Those of us in churches often find ourselves asking how we can become more queer-affirming and anti-racist. To put it another way, maybe we need to ask a more basic question — as churches do we deserve queer and racialized people joining us?
The short answer is “no.” We should not demand anything from marginalized groups of people, who historically we have ostracized from church spaces and too often left with trauma, and made to feel abandoned and broken. For many queer and racialized people, the thought of entering a church door is too much to bear. Many of those folks are never coming back, which should hardly come as a surprise.
However, what is surprising is that a considerable number of queer and racialized people are actively searching for a church to call home, fully knowing such spaces are not often overtly welcoming spaces for them. We should stop taking them for granted. What a gift it is for us to celebrate and receive the gifts of queer and racialized people. They deserve church homes in which they are spiritually nourished.
One shortcoming is that many of our congregations are ill-prepared fully to welcome marginalized people. Too often we come up short with “all are welcome” statements in our bulletins and websites. Perhaps we hang a rainbow flag in a church space or display it online and think that is enough. But we need to ask ourselves what concrete actions are we currently undertaking to make life better for queer and racialized people in our churches right now? It’s great that many of our congregations have already produced queer-affirming statements some years ago or are considering to do so. Regardless of where we are at on this journey, it is important for us to be building an ongoing relationship with queer and racialized people.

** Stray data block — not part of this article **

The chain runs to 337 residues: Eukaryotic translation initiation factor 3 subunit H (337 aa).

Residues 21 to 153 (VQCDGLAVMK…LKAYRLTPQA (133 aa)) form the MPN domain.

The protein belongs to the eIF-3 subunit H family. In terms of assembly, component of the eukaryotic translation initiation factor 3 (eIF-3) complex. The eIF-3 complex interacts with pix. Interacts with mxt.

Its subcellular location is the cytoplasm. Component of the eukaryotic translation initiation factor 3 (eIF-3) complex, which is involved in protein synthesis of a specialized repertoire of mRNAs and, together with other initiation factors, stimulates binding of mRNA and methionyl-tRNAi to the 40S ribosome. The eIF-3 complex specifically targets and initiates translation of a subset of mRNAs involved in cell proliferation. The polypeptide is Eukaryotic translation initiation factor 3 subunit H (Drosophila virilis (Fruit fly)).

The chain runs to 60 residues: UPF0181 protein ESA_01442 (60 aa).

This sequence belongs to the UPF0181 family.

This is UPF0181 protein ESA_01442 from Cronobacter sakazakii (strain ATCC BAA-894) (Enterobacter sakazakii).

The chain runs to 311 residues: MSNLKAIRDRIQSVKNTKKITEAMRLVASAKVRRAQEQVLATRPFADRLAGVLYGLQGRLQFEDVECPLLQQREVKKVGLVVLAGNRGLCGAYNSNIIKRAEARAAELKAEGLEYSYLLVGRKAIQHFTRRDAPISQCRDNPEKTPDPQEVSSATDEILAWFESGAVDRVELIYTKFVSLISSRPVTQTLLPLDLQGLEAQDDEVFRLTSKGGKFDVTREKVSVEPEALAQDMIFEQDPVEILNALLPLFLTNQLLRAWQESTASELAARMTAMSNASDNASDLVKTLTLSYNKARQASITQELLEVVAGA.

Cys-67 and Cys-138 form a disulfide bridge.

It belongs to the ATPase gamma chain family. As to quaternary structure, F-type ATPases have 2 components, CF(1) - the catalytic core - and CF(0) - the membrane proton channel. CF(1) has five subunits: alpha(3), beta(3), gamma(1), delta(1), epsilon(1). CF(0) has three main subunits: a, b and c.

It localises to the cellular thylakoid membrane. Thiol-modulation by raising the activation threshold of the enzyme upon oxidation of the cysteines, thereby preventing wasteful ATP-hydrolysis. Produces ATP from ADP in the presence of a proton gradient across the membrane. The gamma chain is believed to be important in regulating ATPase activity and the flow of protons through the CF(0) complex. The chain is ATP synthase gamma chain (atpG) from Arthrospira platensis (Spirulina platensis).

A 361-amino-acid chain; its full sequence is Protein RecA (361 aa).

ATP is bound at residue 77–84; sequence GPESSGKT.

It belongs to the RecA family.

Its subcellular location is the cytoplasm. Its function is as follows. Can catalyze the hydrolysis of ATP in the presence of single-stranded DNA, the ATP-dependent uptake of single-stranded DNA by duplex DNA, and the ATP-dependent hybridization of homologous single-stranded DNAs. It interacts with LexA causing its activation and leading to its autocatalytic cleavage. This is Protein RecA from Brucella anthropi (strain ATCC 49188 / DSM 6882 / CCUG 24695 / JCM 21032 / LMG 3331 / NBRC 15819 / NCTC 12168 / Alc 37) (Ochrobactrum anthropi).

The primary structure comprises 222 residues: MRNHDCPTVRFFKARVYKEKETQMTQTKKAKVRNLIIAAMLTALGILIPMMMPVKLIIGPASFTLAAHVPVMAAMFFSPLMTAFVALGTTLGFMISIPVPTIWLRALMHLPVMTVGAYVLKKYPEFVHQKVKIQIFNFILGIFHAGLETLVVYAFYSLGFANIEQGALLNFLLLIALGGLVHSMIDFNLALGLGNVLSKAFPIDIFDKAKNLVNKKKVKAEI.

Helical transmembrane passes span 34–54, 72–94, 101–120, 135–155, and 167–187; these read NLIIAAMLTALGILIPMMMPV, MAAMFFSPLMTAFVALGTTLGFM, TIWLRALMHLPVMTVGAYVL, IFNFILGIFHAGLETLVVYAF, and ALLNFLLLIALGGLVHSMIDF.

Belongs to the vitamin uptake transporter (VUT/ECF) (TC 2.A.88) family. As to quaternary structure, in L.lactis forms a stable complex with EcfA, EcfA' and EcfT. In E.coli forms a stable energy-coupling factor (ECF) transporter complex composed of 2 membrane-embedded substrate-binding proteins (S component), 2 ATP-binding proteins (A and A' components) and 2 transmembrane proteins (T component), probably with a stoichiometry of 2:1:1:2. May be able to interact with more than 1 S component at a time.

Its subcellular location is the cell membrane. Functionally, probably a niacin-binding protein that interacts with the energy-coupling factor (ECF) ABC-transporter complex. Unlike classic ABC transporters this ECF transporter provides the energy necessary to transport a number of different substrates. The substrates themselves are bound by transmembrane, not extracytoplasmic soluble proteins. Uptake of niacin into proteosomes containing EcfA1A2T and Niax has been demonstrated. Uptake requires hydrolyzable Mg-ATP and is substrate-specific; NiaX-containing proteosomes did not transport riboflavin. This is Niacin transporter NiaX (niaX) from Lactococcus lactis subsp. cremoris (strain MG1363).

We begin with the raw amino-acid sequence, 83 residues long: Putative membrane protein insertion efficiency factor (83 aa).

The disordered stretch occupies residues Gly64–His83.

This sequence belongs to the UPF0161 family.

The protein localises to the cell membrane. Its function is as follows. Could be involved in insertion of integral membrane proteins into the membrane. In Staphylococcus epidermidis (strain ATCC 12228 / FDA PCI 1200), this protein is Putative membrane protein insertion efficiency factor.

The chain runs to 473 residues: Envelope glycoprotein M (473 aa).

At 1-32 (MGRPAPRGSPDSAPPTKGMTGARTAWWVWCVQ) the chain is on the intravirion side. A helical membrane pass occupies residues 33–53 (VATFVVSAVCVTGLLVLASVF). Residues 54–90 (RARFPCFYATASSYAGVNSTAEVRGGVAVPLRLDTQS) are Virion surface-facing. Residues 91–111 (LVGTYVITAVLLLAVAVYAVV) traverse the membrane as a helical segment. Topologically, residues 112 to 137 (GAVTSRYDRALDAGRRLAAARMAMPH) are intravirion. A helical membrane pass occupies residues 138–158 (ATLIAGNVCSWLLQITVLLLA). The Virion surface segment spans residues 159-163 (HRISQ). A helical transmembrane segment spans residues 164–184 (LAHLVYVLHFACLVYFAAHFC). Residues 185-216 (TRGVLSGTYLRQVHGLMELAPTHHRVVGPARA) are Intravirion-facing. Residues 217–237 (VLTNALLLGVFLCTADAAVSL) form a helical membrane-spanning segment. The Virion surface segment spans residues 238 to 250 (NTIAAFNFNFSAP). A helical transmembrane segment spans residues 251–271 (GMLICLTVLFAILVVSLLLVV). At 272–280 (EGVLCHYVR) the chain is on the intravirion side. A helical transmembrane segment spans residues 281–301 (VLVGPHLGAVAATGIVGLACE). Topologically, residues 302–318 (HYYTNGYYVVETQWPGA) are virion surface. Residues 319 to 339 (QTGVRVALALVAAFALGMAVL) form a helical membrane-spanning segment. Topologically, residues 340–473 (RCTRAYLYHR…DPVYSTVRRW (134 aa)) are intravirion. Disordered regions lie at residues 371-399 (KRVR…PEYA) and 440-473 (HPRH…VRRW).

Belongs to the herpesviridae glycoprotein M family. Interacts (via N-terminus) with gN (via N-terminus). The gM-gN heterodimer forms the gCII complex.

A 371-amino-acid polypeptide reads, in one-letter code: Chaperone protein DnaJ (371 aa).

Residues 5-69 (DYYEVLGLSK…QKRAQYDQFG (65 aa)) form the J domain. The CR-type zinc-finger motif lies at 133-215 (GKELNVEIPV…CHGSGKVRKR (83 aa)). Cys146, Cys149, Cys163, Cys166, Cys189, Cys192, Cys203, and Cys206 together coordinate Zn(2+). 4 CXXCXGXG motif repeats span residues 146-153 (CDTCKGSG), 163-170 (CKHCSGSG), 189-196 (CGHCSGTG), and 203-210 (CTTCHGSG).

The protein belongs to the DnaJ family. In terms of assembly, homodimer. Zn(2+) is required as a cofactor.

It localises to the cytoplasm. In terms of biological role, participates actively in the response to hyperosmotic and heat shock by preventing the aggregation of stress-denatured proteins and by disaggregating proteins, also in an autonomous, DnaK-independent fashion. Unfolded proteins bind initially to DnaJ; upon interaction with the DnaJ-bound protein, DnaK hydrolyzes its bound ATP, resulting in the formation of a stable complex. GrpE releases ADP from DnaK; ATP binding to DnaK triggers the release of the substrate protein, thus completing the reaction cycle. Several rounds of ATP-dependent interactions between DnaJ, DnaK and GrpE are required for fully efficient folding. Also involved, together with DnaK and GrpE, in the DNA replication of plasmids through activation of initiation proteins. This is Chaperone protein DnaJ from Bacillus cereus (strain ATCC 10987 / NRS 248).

For example, if we haven’t reached out to a family member or friend for over 10 years or never at all, we can’t necessarily claim to have a close relationship with them. Like any relationship, there needs to be a willingness to listen and be attentive to the needs of the other. We need to keep building relationships in ways that make people feel loved and valued. That requires work and an ongoing commitment as a community.
Sometimes when we hold conversations about centering marginalized people in Christian spaces, it comes out that many of them feel unwelcome or sidelined. These sentiments reveal a deeper problem. Collectively as Christians, we’re not always great at building people up. Making small talk, building relationships, making people feel valued — all requires practice. Rather than create a false dichotomy between welcoming marginalized and non-marginalized people, we can do both at the same time. Jesus’s gospel of love is big enough to include us all.
It’s also illustrative of liberation movements that when queer and racialized people gain further rights, other groups of people will benefit as well. The fight for civil rights in the 1960s — in part a Christian movement — paved the way for disability rights, for example. So too, the better we become at valuing queer and BIPOC siblings in Christ, the better we become at loving our neighbour. Rather than fear the pie of grace isn’t big enough, let us instead celebrate the way Christ extends the table for all to dine at the heavenly banquet.
This an opinion piece by Lyndon Sayers, a pastor at Lutheran Church of the Cross, Victoria. Although not technically part of the Diocese of British Columbia, Evangelical Lutheran Church in Canada (ELCIC) is part of our church family due to our full communion relationship.
Opinions expressed in this article are those of the author and do not necessarily reflect the views of the Anglican Diocese of Islands and Inlets.